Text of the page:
Why is a little knowledge dangerous? Because when we learn a little, we begin to think we know everything. Next stop, destructive decisions.
Of course, we all gain experience as we get older. However, the really wise guys, like the philosopher Socrates and others, report that all the knowledge they've gained really shows them how much more they still have to learn.
In my case, when researching this issue's feature article, "The Expert Inside," about embedded intelligence in level instruments, I approached it in what I assumed was a logical way based on years of previous coverage—level instruments are generally older technologies that are being joined by younger microprocessors, software and Ethernet ports. Sounds reasonable, right?
Well, as soon as I started talking to people who know what they're talking about, I learned that level devices and computer chips had more history than I realized. The experts at Endress+Hauser and VEGA Americas patiently explained to me that traditional level technologies are decades old, but several radar, ultrasonic, laser and other methods are relatively new, and have been greatly aided in their evolution by data processing. In fact, they reminded me that microprocessors have been working in or nearby level measurement equipment for 20 years or more. As a result, most of today's level methods evolved so closely entwined with computers and software that they wouldn't even be possible if their components hadn't been coordinated and controlled by data processing functions all along.
This was a complete turnaround from how I thought this story was going to unfold, but these surprises happen to me pretty often, so I've grown used to them. That's probably the only small advantage of being a superficial journalist—I'm always the greenhorn, so it's easier for me to accept what comes. I can also appreciate that more deeply set roots might be harder to readjust, pull out, or relocate.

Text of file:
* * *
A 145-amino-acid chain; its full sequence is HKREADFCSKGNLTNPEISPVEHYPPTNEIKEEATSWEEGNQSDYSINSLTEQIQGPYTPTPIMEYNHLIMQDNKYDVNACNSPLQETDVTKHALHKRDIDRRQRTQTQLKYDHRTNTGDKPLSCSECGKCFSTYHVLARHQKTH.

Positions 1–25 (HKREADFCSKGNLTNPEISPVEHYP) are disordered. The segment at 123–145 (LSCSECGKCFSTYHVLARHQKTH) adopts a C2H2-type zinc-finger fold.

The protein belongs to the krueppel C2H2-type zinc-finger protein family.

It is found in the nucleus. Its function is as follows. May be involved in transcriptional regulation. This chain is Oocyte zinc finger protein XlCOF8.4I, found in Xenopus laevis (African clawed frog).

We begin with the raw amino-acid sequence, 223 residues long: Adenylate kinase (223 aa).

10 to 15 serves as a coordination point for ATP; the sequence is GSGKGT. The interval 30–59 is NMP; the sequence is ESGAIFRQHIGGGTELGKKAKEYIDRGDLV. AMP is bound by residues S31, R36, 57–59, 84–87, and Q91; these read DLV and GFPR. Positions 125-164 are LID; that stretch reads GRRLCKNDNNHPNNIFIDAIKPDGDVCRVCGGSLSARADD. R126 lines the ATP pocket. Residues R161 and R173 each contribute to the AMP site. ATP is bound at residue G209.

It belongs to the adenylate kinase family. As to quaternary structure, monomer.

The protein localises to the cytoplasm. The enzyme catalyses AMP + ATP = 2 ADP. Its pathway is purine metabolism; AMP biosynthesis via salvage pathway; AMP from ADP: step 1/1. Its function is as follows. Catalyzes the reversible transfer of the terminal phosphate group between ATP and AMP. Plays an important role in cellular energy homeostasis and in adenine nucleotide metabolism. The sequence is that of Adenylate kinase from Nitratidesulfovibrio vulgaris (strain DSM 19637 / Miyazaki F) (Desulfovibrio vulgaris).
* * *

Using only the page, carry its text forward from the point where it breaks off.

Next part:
At the same time, I also began to appreciate that my editor Paul Studebaker's initial concept of "the expert inside" might be even older than data processing. I mean, just because a computer isn't doing calculations inside a level measurement device doesn't mean its users aren't directly benefiting from the expertise and innovation inherent in its design and construction. I'm sure the first users who put a magnetic float in a tank were pretty pleased that they didn't have to put their heads and a line or stick in as often anymore, but they probably weren't aware that everyone who came after them could take advantage of their innovation.
We've all heard that we're standing on the shoulders of giants, but it's easy to forget they're there. This is why it's important to remember that the creativity of the magnetic float guy depends on the non-magnetic float guy, and both of them are based on the guys with the lines and sticks, and whoever invented the tanks and vessels in the first place.
Perhaps inevitably, we've relied on so many technical innovations for so long that they've become invisible. We forget that every tool we pick up is accompanied by its inventor's spirit at our elbow, maybe saying something like, "Pretty cool, huh? It sure got me out of a jam and helped me do my job. Maybe you can do me one better?"
However, especially because innovations roll in as fast as they've done in recent years, we can get a little numbed by the information overload. This causes many of us to fall back on the belief that we've seen it all, we know it all, and that we couldn't possibly come up with anything new. Remember the 19th century patent official who said everything that could be invented had already been invented?
Of course, prejudice's best buddy is laziness. What's the harm in disliking change, wanting things to stay same or go back to the way they were? Well, what we miss out on is innovations we could have created, satisfaction we could have experienced, friends and loves we could have had, and the brighter world we could have been part of. No big loss, right?